Let me tell you about a problem. Afterwards, you’ll hopefully feel better about your money and less judgemental about what others do with theirs.
A colossal gap exists between the rate of return investments produce and the return most investors get. This compounds over time to either fuel or decimate your wealth.
The problem? Behaviour.
Harvard research shows more than 95 per cent of our financial decisions are subconscious or emotional.
This explains the story of a “wildly successful” executive, who founded and sold multiple businesses, and felt compelled to buy the best of everything and speculate his wealth away on physical gold, cryptocurrencies, properties and the “next best thing” (and not surprisingly, eventually ended up broke).
In contrast, American Ronald Read, who fixed cars and swept floors at a supermarket, left a whopping $8 million estate behind when he died at 92 in 2014.
You see, doing well with money isn’t necessarily about what you know. It’s about how you behave. And behaviour is hard to teach, even to really smart people.
As Richard Thaler, the American economist and 2017 Nobel prize winner, said: “People aren’t dumb. The world is hard.”
In the real world, people don’t make financial decisions on a calculator. They make them at the mall, on a golf course or in a meeting room, where personal history, friendship, their own unique view of the world, ego, pride, marketing and odd incentives are scrambled together.
People do dumb things with money. But this doesn’t make them crazy – just human.
But here’s the thing: People from different generations, raised by different parents who earned different incomes and held different values, in different parts of the world, born into different economies, experiencing different job markets with different incentives and different degrees of luck, learn very different lessons.
Everyone has their own unique experience on how the world works.
All of us – you, me, everyone – go through life anchored to a set of views (largely formed in childhood and early adulthood) about how money works.
The person who grew up in a war-ravaged region thinks about risk and reward in ways the son of a successful businessman cannot fathom if he tried.
You know stuff about money that I don’t and vice versa. You go through life with different beliefs, goals and forecasts to mine.
Your personal experiences make up maybe 0.0000000001 per cent of what’s happened in the world, but maybe 80 per cent of how you believe the world works.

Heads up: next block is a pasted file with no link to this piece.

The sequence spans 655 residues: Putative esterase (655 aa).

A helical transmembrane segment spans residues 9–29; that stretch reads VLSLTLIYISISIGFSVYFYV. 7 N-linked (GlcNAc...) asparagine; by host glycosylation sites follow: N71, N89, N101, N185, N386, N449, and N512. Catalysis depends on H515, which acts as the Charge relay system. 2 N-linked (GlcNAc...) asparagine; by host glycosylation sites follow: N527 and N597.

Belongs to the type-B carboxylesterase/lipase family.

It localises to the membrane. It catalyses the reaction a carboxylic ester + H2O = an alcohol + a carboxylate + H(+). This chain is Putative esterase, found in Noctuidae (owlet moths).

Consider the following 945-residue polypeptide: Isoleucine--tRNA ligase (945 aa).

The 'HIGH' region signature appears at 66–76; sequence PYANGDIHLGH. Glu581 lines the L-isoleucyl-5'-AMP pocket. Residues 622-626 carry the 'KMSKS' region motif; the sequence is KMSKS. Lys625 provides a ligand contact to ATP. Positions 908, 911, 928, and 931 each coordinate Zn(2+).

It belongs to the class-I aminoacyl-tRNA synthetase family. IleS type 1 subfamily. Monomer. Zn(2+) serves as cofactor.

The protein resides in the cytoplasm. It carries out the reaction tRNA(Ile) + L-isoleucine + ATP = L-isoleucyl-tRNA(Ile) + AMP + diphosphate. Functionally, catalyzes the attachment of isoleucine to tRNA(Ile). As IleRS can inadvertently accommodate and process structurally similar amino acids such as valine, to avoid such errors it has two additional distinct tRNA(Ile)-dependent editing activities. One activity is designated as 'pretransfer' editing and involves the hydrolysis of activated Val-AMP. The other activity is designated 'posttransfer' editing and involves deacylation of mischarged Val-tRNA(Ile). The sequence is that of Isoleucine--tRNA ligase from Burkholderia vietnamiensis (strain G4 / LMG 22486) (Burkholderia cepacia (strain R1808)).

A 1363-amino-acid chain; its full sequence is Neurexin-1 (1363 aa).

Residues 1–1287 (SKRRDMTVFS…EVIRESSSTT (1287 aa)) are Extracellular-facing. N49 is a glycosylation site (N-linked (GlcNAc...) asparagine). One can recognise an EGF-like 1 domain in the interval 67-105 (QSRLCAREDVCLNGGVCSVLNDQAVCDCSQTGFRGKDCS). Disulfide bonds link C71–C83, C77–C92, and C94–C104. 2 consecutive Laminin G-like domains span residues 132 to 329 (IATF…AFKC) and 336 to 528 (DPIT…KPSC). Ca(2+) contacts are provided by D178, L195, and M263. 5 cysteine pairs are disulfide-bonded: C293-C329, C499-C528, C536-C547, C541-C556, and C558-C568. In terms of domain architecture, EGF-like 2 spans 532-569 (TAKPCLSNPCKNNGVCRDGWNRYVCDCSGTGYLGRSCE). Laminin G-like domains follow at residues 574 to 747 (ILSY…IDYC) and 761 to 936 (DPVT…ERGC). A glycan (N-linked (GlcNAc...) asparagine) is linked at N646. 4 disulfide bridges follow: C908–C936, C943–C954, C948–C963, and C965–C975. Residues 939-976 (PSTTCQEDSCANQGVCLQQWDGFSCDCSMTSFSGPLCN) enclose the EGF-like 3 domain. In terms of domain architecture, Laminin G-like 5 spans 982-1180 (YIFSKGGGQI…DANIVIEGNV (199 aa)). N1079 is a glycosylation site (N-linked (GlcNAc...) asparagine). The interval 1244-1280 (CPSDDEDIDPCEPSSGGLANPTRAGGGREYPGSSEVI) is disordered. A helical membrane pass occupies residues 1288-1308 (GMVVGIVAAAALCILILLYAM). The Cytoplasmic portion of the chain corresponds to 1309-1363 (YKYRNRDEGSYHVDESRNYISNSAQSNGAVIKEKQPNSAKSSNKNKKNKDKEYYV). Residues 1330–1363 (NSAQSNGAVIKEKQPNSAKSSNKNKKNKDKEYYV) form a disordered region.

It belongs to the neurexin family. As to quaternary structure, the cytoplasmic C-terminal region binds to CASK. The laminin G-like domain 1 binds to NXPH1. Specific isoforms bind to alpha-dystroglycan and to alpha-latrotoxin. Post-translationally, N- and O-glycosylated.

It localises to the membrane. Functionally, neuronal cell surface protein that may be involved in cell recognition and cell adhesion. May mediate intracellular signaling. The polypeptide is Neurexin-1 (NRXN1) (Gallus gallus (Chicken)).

So, equally smart people can disagree on how you should invest your money, what you should prioritise, how much risk you should take and so on.
We all think we know how the world works but we’ve only experienced a tiny sliver of it.
The real problem is we have Paleolithic emotions, medieval institutions and the latest technology in the palm of our hands.
Our three-pound brain hasn’t changed for 130,000 years, so it’s primed for survival; fight, flight or freeze with mental shortcuts that ease the cognitive loads of a decision.
Examples of these are “educated guesses” and “rules of thumb”.
Humans manifest these potential biases – whether through excessive stress and misreading data, personal prejudice or an ill-considered philosophy that includes the fear of missing out and herding.
This isn’t wrong. It’s just human.
In his book Stumbling on Happiness, author Daniel Gilbert says: "Human beings are works in progress that mistakenly think they're finished."
Money is a tough topic. There’s no right or wrong way to learn, talk or feel about money.
For my first column in The National today, I want to express that money is essentially an emotion and one of the most powerful forces in the lives of individuals and societies.
Inspired by the world’s leading authors, educators, neuropsychologists and coaches, my future columns won’t focus on the technical side of money (taxes, investments, cashflow, risk and estate planning) but the personal side (relationships, emotions, hopes and dreams, self-esteem and a sense of well-being).
I plan to ask you questions to increase your awareness about your own money story. What were the consequences of your upbringing and what is your “money mind”?
Are you a careful saver or a carefree spender? Do you take big risks or play it safe? Do you have your goals meticulously mapped out or will you see how it goes? Why do you have the goals that you do? Do you always seem to want more or do you feel content?
What are the consequences of all these on your attitudes and behaviour?
Ultimately, financial wellness means navigating your money life with clarity, confidence and control. It’s security, now and in the future.
Money is largely a mindset. One that involves work, accountability and making sound decisions. One that centres on calibrating purpose with planning and meaning.
The good news? A positive mindset can be achieved without focusing on the number in your bank account.
Sam Instone is co-chief executive of wealth management company AES